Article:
We all know that if you ask people to choose incredibly complex passwords which frequently change, they will write them down on a Post-It note*.
I’ve recently discovered another way in which increasing perceived security reduces actual security.
On one of my Android phones, I use pattern unlock. If I want access to my phone, I have to draw a squiggly gesture in order to get in. It’s like a handwritten signature rather than a complex password**.
It’s easier for people to use subconscious tools – like muscle memory – to remember security details.
The swiping gesture (even in multiple directions) is quicker than repeatedly tapping at the screen in order to enter a PIN or password.
Because it’s quick for me to pass security, I’m happy to let my phone auto-lock after a minute. To get back in, I wake the phone and quickly draw a pattern.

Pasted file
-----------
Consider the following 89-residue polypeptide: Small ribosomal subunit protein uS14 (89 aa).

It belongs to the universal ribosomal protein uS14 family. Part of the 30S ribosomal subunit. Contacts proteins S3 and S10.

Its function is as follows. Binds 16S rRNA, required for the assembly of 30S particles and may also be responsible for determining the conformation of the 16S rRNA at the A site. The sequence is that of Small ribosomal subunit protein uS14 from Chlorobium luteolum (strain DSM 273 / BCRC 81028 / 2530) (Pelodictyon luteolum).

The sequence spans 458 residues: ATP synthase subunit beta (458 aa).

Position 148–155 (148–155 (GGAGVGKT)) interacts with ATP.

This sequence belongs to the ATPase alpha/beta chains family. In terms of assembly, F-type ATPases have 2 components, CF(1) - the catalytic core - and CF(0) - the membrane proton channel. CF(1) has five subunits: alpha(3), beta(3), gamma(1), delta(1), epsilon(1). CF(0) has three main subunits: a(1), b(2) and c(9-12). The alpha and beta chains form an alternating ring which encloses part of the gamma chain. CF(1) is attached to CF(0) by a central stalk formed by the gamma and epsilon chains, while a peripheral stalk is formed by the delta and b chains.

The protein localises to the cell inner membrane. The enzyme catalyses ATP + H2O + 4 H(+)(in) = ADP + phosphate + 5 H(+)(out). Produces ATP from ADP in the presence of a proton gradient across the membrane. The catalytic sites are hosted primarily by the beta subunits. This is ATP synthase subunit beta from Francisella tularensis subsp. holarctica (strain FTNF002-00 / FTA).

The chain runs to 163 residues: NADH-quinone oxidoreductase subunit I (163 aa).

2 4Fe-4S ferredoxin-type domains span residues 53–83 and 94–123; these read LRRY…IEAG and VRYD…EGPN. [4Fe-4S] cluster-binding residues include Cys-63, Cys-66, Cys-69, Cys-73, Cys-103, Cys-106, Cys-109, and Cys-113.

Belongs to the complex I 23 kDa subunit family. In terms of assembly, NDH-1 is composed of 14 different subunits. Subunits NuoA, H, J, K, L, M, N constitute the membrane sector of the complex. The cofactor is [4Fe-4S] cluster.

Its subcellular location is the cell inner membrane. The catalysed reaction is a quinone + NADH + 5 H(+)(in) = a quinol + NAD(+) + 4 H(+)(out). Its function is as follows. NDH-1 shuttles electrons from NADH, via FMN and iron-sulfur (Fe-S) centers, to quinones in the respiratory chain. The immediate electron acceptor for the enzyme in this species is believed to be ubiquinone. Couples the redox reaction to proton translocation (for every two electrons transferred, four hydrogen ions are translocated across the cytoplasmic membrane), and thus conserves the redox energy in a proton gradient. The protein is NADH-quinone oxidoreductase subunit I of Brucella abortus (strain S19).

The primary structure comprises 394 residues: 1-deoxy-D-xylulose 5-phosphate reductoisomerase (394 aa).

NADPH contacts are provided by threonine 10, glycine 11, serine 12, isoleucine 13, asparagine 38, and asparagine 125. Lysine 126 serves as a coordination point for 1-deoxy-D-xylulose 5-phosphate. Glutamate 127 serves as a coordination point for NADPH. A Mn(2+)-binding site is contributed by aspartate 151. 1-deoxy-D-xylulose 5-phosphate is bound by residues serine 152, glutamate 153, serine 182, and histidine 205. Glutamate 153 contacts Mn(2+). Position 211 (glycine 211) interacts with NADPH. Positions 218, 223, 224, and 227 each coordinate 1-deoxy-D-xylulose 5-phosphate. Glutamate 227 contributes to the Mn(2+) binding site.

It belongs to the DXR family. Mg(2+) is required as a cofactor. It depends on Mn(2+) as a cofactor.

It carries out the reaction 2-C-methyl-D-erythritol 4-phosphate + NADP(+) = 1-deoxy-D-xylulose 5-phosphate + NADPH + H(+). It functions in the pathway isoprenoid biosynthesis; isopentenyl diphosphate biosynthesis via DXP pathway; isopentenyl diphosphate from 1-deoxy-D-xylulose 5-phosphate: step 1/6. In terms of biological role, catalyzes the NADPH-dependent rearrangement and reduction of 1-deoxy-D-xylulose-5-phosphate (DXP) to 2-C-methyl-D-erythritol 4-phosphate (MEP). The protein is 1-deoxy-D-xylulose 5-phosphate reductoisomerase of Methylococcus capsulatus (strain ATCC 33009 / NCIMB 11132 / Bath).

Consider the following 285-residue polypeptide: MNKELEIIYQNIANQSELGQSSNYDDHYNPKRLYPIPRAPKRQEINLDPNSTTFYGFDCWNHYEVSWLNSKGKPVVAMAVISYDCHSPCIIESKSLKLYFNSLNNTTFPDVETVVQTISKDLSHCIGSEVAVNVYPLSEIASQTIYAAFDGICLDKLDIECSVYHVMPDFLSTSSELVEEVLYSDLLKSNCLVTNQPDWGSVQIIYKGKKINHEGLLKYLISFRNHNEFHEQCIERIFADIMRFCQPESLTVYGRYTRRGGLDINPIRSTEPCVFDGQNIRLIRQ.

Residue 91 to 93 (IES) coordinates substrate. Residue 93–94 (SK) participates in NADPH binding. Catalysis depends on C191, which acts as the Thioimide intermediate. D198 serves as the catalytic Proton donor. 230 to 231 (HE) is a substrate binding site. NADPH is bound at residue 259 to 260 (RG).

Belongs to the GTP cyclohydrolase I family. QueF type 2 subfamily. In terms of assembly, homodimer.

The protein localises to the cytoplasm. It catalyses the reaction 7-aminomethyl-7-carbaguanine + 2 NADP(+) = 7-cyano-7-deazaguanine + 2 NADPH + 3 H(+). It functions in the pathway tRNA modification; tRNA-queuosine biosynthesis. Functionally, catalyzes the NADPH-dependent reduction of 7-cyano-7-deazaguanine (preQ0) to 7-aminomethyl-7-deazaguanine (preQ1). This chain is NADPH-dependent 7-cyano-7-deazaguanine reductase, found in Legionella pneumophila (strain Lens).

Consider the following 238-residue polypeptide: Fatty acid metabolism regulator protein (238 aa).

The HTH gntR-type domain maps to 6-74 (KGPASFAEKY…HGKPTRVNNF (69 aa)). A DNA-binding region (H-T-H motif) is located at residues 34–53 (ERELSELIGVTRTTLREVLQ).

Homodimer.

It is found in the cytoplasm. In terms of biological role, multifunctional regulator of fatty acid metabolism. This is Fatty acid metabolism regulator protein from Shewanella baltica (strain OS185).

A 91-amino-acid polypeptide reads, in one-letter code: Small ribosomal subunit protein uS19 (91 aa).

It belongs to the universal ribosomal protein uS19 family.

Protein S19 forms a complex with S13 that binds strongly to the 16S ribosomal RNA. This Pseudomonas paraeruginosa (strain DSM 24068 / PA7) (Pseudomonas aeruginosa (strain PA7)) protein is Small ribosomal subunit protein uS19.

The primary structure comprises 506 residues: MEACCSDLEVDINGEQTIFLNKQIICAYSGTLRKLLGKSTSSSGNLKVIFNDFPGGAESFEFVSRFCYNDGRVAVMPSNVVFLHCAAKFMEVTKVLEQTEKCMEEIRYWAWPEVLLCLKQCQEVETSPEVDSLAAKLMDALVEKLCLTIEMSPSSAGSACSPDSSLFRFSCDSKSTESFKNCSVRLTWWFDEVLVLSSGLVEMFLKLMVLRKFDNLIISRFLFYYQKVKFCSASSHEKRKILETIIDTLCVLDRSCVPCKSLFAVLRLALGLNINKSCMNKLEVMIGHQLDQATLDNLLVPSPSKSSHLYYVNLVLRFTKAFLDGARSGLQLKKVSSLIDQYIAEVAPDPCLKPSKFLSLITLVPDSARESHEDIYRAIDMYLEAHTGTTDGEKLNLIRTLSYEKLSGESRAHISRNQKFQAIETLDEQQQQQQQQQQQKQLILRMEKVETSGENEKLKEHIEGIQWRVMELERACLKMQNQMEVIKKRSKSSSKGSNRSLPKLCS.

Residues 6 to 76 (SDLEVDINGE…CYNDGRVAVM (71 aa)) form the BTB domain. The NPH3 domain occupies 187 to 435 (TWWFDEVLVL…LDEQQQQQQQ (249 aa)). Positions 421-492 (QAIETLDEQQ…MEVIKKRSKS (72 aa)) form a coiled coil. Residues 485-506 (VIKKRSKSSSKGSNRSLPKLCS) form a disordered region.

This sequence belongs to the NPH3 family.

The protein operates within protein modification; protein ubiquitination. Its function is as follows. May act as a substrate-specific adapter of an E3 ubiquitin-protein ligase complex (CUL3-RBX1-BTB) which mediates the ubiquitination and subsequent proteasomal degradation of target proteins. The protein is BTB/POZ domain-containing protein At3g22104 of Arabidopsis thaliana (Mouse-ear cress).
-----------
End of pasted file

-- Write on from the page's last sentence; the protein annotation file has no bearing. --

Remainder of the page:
This means that if I leave my phone unattended, or if it is stolen from me, the security measures will activate in 60 seconds.
That, to me, seems pretty secure. Not perfect, but good enough.
A previous employer – who shall remain nameless – required me to use a specific tool on my Android phone. The tool required me to set a password of 6 characters. I could no longer use a pattern, or even a short PIN. I must have a 6 character PIN.
There are two security drawbacks.
Firstly, the pattern lock takes place on a 3 * 3 grid. Patterns can be fairly complex and even longer that the 6 digits requested of the PIN.
I could have a complex pattern – or my PIN could be 123456.
Secondly, it’s much less convenient. This means I will find a way to bypass it. Now, I can’t disable the security requirement to enter a PIN – but I can make it come up less frequently.
As I mentioned, my Android was set to lock after a minute of inactivity. That can now be set to lock after 10 minutes of inactivity. Hey presto, there’s now a 10 minute window of opportunity to access my device, rather than 60 seconds.
So, I went from a secure pattern which activated a minute after I put it down, to a PIN of 123456 which doesn’t kick in for ten minutes.
Which is more secure?
* Whether that is secure or not is left as an excersise to the reader.
** Grease-mark identification not withstanding.